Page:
In patients bitten by North American rattlesnakes and treated with Crotalidae Polyvalent Immune Fab (Ovine) (FabAV), late hematologic abnormalities—persistent, recurrent, or late, new onset of hypofibrinogenemia, prolonged PT/INR, prolonged PTT, and/or thrombocytopenia beyond 48 h post-envenomation—are common, difficult to manage, and may result in morbidity and mortality are common, difficult to manage, and may result in morbidity and mortality. The optimal management of late hematologic abnormalities, particularly the use of further treatment with antivenom, has not been well defined. The current FabAV treatment regimen is to give antivenom as a bolus dose over a one-hour period. We describe our experience using a continuous intravenous infusion of FabAV for late hematologic effects and/or associated bleeding complications in rattlesnake envenomation.Methods:
This is a retrospective, observational case series of patients envenomated by North American rattlesnakes at three medical centers managed with a continuous intravenous infusion of FabAV for late hematologic abnormalities and/or associated bleeding complications. Indications, dilution and infusion protocols, and duration of therapy were individualized.Results:
Five cases were identified between July 2010 and September 2011. All patients had profound late hematologic abnormalities and/or were associated with bleeding complications. Several patients had received repeat bolus infusions of FabAV, with or without human blood products, with either inadequate or only transient beneficial response. All patients were then managed with a continuous intravenous infusion of FabAV and all appeared to respond to the continuous intravenous infusion of FabAV, titrated to effect, with cessation of progression and, in most cases, improvement in hematologic abnormalities. Rates of infusion varied from 2 to 4 vials per 24 h (mean = 3.1 ± 0.4 vials/day). The termination of FabAV infusion was between day 6 and day 14 from the time of envenomation (mean = 10 ± 3 days), after which hematologic values were normalized or were normalizing in all patients and continued to do so.Discussion:
The use of FabAV as a continuous intravenous infusion, particularly after the acute phase of envenomation has passed, provides a continuous source of circulating antibodies to neutralize venom components reaching circulation from tissue stores and allows natural replenishment of hematologic factors such as platelets and/or fibrinogen. This method is an efficient use of FabAV, avoiding the wasteful excess of a bolus dose, may be more effective, eliminating the potential for destruction of hematologic factors when protective antivenom levels are lost between bolus FabAV doses, and appears to be safe. Further assessments of the stability and sterility of the product during infusion are needed. The need to continue hospitalization is the major drawback, but continued observation and inpatient care may be needed for other indications (e.g. bleeding) in this subset of patients.Conclusions:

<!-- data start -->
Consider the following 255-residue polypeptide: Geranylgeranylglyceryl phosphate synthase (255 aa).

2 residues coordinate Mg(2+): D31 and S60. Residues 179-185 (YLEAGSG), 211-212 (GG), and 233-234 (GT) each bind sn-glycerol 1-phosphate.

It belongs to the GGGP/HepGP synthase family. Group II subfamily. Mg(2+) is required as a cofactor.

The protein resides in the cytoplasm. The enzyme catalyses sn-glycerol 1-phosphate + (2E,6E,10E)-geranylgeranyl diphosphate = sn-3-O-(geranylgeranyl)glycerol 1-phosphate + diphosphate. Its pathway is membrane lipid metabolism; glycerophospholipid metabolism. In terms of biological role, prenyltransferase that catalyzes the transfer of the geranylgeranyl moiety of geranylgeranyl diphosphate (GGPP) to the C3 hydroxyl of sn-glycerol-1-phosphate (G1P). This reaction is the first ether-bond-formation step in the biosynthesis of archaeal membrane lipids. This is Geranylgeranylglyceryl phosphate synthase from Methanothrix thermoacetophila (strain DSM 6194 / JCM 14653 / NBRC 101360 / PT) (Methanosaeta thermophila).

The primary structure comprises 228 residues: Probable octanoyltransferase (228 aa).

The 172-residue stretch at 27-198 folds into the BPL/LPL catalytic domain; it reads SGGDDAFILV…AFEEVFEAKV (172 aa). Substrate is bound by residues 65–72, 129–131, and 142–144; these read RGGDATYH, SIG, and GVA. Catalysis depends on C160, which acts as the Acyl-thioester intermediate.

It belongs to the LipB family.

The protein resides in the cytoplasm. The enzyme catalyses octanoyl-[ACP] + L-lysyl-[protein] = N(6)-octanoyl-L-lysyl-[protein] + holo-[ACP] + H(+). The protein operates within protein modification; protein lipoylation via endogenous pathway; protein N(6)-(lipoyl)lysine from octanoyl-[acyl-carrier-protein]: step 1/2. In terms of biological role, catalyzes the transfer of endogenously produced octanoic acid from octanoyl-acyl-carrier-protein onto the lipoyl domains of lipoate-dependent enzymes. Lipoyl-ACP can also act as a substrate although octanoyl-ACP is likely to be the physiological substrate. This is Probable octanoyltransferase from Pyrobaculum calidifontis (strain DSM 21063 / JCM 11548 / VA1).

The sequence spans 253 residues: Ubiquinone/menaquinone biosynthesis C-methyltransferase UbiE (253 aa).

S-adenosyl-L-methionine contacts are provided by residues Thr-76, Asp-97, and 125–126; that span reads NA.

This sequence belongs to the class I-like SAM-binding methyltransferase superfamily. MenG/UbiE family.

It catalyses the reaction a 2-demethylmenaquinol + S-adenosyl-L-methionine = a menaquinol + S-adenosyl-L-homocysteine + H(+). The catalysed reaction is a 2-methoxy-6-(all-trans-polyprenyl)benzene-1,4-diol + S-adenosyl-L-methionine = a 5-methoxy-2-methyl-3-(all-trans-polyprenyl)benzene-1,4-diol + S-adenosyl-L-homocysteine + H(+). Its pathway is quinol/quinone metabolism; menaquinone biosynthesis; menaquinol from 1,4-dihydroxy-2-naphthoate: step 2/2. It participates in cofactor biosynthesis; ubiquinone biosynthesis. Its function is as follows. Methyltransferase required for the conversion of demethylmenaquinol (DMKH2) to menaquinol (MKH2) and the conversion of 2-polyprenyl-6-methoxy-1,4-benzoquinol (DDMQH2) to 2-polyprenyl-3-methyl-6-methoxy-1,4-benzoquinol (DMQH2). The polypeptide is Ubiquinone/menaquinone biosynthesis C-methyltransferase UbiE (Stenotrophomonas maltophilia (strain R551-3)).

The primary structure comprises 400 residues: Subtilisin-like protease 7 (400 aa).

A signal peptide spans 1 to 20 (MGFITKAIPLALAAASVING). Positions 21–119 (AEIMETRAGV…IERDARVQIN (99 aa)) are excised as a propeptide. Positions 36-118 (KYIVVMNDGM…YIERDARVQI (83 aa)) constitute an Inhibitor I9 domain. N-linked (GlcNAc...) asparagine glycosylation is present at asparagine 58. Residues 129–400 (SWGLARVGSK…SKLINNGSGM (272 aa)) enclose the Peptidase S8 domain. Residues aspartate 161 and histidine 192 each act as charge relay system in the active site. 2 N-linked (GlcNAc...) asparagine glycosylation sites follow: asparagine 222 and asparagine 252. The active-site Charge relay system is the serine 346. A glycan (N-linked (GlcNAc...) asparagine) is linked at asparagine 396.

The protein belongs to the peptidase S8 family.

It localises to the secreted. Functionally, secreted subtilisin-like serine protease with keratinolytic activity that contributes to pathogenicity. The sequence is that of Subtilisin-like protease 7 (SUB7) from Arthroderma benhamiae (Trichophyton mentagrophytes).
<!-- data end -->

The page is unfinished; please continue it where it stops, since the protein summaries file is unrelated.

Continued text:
A continuous intravenous infusion of FabAV between 2 and 4 vials per day, titrated to effect, and continued for 6–14 days post-envenomation appeared to be associated with reversal of late hematologic effects of rattlesnake envenomation and, when combined with indicated human blood products, control of significant bleeding. Continuous intravenous infusion of FabAV may be safer, more efficacious, and more cost-effective than observation without FabAV treatment or as-needed bolus dosing in selected patients with late hematologic abnormalities.Highlights:
▸ Some rattlesnake envenomated patients develop severe late hematologic venom effects. ▸ We managed five patients with a novel treatment of continuous IV Fab antivenom. ▸ All patients responded to 3–4 vials of antivenom per 24 h for 6–14 days. ▸ The safety and efficacy of this treatment approach requires additional study.